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Safer schools, better mental health
The governor and lawmakers should pay special attention to mental health when looking to improve the safety of Virginia’s schoolchildren.
Monday, February 11, 2013
Credit is due budget writers in the Virginia House of Delegates for responding to recommendations from the Governor’s Task Force on School and Campus Safety with some money for mental health programs.
Of all the initial recommendations for avoiding a repeat in Virginia of the slaughter at Sandy Hook school in Newtown, Conn., these are the ones that deal with preventing, rather than defending against or punishing, another assault on a school.
They are worth preserving in budget negotiations between the House and Senate, the latter of which added no new funding as a result of the task force’s mental health recommendations. It already had incorporated some new money for mental health services in its proposed budget revisions, however.
The House earmarked additional tax dollars for two programs: $650,000 to advance an effort under way to build a comprehensive statewide suicide prevention program. And $1.9 million for mental health first aid training and certification to assure that school personnel and others who work closely with the public can recognize signs of mental disorders in people they deal with.
The idea there is to learn how to communicate respectfully with people who show signs of mental illness and possibly encourage them to get help. This is a commendable program, but alone will go only part way toward connecting people who are ill with the help they need.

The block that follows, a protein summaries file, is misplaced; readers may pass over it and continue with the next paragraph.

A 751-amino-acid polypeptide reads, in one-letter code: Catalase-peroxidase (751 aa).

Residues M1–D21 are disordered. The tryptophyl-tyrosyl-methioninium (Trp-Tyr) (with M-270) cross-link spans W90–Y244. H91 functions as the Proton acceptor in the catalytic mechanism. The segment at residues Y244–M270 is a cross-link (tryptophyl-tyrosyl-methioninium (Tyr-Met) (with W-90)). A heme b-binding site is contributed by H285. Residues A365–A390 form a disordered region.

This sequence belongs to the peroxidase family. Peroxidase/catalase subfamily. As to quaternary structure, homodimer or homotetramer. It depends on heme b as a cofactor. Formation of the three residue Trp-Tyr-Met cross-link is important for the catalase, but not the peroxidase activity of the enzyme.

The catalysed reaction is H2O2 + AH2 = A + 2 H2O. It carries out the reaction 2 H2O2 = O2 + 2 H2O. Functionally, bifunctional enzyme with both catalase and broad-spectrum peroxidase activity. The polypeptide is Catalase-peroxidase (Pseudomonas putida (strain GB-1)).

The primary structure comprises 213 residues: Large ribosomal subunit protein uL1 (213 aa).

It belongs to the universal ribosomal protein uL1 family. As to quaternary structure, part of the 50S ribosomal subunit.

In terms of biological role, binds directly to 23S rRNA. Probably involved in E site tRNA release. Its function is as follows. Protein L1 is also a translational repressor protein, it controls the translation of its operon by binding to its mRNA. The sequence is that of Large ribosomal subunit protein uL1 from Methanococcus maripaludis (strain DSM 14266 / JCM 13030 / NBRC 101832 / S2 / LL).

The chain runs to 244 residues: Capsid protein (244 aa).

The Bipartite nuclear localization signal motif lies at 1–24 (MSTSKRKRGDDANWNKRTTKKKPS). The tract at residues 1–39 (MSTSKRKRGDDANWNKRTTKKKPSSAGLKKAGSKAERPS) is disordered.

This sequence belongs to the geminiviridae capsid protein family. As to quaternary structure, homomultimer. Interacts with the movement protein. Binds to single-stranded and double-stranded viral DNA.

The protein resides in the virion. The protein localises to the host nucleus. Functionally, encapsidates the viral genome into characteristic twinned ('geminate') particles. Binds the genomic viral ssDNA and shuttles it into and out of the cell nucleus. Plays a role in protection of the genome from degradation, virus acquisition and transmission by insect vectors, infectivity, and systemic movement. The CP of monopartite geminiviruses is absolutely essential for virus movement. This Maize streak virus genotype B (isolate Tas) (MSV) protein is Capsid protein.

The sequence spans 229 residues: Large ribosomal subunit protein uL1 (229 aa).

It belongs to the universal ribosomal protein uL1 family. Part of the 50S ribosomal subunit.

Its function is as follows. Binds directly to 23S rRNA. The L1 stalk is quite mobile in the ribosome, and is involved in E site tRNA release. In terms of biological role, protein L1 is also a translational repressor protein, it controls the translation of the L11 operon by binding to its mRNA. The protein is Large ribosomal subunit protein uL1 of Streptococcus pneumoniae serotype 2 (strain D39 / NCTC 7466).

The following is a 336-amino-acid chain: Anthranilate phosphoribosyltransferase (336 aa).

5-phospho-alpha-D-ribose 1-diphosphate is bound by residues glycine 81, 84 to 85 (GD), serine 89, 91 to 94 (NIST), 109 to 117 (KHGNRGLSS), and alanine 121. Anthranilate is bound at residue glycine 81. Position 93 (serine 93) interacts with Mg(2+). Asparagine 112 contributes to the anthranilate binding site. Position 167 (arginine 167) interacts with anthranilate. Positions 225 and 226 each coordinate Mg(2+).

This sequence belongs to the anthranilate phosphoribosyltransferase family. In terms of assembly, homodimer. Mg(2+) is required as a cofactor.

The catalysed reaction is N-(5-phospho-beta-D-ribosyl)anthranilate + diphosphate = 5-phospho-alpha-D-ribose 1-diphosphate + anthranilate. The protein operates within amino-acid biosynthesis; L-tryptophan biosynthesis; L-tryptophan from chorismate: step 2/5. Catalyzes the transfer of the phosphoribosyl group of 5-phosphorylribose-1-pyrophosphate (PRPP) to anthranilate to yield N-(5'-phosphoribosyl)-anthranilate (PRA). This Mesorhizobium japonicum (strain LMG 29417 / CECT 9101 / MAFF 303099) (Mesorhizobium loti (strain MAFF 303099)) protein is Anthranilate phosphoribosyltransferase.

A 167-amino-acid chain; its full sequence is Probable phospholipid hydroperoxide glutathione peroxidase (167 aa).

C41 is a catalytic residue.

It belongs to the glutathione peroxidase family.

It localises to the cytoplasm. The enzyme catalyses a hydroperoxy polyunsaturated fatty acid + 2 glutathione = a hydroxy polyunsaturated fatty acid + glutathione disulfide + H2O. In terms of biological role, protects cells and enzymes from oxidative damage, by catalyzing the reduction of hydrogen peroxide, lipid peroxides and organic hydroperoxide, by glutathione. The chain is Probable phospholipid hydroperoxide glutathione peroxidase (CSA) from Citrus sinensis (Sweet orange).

NAMI Virginia, the state affiliate of the National Alliance on Mental Illness, considers the House amendments a mixed blessing. “It’s good to raise awareness, to get more people trained. But unless you have the services where people can go for help, you do a disservice to them,” executive director Mira Signer noted in a phone interview.
In Virginia, outpatient mental health services are so underfunded that people in crisis must wait for help. Better understanding of mental illnesses can help erase the stigma and encourage people to seek treatment. But, Signer asked, “When somebody goes to the phone to get some help and can’t get it, what then?”
Del. Joseph Yost, R-Blacksburg, asked for and got a seat on the task force subcommittee on mental health. He was gratified that funding for a couple of its recommendations made it into the House plan. But he agreed with Signer.
Yost, who works in behavioral health, echoed Signer in saying money to increase the number of crisis intervention centers is a more pressing priority, a task force recommendation the House panel did not include but which could still be part of a final budget deal.
Task force subcommittees on education and public safety also made recommendations that bear consideration. But improvements in recognizing and treating mental illnesses promise to bear the most fruit, not only by helping to avert tragedies but by ameliorating much human suffering that goes untended.
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